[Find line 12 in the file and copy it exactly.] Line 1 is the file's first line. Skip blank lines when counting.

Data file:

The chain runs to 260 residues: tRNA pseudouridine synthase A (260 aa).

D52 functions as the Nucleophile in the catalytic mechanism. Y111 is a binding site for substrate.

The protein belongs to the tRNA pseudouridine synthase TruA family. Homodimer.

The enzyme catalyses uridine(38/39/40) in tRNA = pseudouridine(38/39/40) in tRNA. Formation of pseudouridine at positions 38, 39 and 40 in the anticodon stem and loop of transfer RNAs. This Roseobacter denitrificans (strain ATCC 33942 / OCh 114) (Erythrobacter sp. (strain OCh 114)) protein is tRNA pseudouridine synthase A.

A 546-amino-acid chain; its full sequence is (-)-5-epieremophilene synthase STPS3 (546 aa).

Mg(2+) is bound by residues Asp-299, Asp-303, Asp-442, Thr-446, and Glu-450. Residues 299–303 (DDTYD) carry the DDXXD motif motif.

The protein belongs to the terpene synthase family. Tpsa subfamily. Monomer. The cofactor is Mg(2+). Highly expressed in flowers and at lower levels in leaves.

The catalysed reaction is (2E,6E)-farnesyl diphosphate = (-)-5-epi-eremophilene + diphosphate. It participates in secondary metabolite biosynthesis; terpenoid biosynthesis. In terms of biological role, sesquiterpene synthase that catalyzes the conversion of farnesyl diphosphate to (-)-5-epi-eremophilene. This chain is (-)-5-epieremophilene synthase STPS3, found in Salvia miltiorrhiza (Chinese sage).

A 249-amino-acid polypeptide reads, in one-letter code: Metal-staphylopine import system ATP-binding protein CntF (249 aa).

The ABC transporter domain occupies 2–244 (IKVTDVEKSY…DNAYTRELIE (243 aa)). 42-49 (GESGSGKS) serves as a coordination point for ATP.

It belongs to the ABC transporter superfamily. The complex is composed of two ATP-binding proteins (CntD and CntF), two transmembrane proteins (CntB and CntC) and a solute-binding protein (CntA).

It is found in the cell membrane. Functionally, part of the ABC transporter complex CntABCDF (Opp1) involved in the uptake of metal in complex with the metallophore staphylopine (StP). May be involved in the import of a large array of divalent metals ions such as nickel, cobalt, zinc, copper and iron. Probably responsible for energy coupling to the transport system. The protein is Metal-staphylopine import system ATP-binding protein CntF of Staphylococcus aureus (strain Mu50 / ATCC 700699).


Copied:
It is found in the cell membrane. Functionally, part of the ABC transporter complex CntABCDF (Opp1) involved in the uptake of metal in complex with the metallophore staphylopine (StP). May be involved in the import of a large array of divalent metals ions such as nickel, cobalt, zinc, copper and iron. Probably responsible for energy coupling to the transport system. The protein is Metal-staphylopine import system ATP-binding protein CntF of Staphylococcus aureus (strain Mu50 / ATCC 700699).